Wednesday, December 23, 2009

Unity Application Block – Dependency Injection, Why and How?

Dependency injection (DI) in computer programming refers to the process of supplying an external dependency to a software component. Without the concept of dependency injection, a consumer who needs a particular service in order to accomplish a certain task would be responsible for handling the life-cycle (instantiating, opening and closing streams, disposing, etc.) of that service. Using the concept of dependency injection, however, the life-cycle of a service is handled by a dependency provider (typically a container) rather than the consumer. The consumer would thus only need a reference to an implementation of the service that it needed in order to accomplish the necessary task.
 As the provider component is responsible for initializing and setup of dependencies, this approach helps in the reduction of boilerplate code in the application objects. It also offers configuration flexibility because alternative implementations of a given service can be used without recompiling code. This feature is very useful in unit testing because of the ease of injecting Mock objects of the service being tested in the config file.
The following are the two main forms of dependency injection:
·         Constructor injection: Injects your dependencies in a constructor. The parameters of the object's constructor method are used to express dependencies and to the builder inject it with its dependencies.
e.g. In CAB the InjectionConstructor attribute is used for constructor injection.
public ViewUtility([ServiceDependency] MyService service, [CreateNew] ViewModel viewmodel)
The code sample creates a new instance of ViewModel and resolves the ServiceDependecy while creating a new instance of the ViewUtility object via the AddNew method.

·         Property/ Setter injection: The dependencies are expressed through setter properties that the builder uses to pass the dependencies to it during object initialization.
E.g. CAB uses the ServiceDependecy attribute to inject property dependencies.
private WorkItem rootWorkItem;

    public WorkItem RootWorkItem
         set { rootWorkItem = value; }
This tells the CAB framework that when it is loading this module it should look for an appropriate WorkItem to ‘inject’ into this setter.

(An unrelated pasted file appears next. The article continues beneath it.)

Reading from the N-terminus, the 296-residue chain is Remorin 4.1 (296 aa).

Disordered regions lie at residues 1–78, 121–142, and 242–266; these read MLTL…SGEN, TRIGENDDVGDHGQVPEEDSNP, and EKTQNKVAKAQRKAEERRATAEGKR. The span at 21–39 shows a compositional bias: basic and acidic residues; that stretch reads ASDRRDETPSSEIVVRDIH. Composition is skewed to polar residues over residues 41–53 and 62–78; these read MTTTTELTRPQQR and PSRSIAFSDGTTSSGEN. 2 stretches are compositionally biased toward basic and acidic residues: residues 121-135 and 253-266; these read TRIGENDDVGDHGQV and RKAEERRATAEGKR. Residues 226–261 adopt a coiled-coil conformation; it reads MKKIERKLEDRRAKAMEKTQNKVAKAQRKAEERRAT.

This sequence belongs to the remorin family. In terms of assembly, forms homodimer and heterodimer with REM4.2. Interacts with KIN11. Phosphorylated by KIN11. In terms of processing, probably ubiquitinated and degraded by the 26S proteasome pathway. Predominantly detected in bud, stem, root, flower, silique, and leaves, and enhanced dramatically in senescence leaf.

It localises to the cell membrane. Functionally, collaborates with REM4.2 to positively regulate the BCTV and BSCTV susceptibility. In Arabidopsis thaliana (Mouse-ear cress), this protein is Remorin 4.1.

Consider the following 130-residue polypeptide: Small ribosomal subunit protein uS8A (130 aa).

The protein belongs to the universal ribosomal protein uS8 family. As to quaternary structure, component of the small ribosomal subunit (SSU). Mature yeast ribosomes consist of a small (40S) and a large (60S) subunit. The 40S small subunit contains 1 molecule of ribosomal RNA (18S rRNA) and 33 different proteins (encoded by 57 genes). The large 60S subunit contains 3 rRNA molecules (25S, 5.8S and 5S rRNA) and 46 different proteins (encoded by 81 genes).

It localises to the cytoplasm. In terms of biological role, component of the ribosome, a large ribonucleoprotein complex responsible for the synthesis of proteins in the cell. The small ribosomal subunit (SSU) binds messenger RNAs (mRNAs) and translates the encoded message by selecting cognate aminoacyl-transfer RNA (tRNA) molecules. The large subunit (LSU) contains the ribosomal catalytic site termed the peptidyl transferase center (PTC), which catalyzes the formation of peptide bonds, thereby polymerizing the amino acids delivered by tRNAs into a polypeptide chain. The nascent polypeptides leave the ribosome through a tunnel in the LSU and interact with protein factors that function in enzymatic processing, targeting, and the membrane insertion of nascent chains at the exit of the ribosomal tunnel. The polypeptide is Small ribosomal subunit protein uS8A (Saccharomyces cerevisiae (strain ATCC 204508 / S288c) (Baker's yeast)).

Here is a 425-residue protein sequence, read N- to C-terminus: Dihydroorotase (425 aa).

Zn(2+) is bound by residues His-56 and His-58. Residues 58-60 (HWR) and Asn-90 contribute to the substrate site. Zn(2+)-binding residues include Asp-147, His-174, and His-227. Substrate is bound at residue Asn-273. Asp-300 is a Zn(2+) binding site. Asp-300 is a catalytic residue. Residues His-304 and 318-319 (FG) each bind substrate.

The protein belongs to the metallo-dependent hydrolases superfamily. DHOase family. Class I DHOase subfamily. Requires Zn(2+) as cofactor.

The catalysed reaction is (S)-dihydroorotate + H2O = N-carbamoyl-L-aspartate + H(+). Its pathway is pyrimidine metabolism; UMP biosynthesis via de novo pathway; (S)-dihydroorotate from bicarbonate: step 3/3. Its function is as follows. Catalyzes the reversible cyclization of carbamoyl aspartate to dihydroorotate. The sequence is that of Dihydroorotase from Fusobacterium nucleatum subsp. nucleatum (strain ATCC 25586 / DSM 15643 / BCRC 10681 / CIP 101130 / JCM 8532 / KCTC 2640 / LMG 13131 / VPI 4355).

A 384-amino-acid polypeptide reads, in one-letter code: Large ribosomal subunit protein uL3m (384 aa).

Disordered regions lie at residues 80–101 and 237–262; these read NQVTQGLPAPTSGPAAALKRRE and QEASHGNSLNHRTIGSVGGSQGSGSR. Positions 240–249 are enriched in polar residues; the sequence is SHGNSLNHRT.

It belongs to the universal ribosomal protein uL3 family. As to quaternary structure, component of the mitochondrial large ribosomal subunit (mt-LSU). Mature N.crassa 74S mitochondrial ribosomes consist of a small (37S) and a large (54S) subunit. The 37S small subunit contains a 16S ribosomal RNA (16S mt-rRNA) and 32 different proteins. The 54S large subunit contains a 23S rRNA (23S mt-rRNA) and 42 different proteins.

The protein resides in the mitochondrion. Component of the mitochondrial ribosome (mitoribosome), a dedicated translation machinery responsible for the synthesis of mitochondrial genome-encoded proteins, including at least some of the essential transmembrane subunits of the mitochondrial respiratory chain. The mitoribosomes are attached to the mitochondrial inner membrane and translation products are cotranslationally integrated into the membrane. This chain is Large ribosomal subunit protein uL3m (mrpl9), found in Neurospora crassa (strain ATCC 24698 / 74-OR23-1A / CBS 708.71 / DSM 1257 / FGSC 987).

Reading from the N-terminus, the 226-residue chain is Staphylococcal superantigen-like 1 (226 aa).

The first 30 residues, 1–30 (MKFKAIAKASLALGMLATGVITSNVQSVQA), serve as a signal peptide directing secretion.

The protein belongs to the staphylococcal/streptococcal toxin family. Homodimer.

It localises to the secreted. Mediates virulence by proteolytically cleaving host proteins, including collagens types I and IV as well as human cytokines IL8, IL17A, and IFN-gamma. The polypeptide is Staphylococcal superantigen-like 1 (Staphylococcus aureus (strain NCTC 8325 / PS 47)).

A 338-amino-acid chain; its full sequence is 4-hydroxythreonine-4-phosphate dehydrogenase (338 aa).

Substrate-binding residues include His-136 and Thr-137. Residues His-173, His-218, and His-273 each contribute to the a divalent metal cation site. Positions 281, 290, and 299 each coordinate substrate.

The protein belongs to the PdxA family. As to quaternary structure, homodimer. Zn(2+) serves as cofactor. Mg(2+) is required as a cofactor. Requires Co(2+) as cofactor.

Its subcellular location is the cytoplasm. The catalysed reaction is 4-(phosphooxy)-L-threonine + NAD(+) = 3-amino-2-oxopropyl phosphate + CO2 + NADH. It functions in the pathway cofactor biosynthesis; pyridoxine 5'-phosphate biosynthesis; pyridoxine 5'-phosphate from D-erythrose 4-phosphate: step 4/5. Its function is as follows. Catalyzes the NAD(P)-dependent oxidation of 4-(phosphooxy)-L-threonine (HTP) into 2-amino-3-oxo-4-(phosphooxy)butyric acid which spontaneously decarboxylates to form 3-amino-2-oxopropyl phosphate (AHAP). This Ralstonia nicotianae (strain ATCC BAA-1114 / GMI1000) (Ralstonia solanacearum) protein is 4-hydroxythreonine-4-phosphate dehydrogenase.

The Dependency Injection pattern can be implemented in several ways. The Unity Application Block (Unity) provides a container that can be used for dependency injection. The Unity Application Block (Unity) is a lightweight, extensible dependency injection container that supports constructor injection, property injection, and method call injection.
The Unity Application Block was designed to achieve the following goals:
·         Promote the principles of modular design through aggressive decoupling.
·         Raise awareness of the need to maximize testability when designing applications.
·         Provide a fast and lightweight dependency injection container mechanism for creating new object instances and managing existing object instances.
·         Expose a compact and intuitive API for developers to work with the container.
·         Support a wide range of code languages, with method overrides that accept generic parameters where the language supports these.
·         Implement attribute-driven injection for constructors, property setters, and methods of target objects.
·         Provide extensibility through custom and third-party container extensions.
·         Provide the performance required in enterprise-level Line of Business (LOB) applications.
In the upcoming posts on Unity Application block, we’ll see how to use Unity as a dependency injection container in our applications and the benefits it offers.

No comments: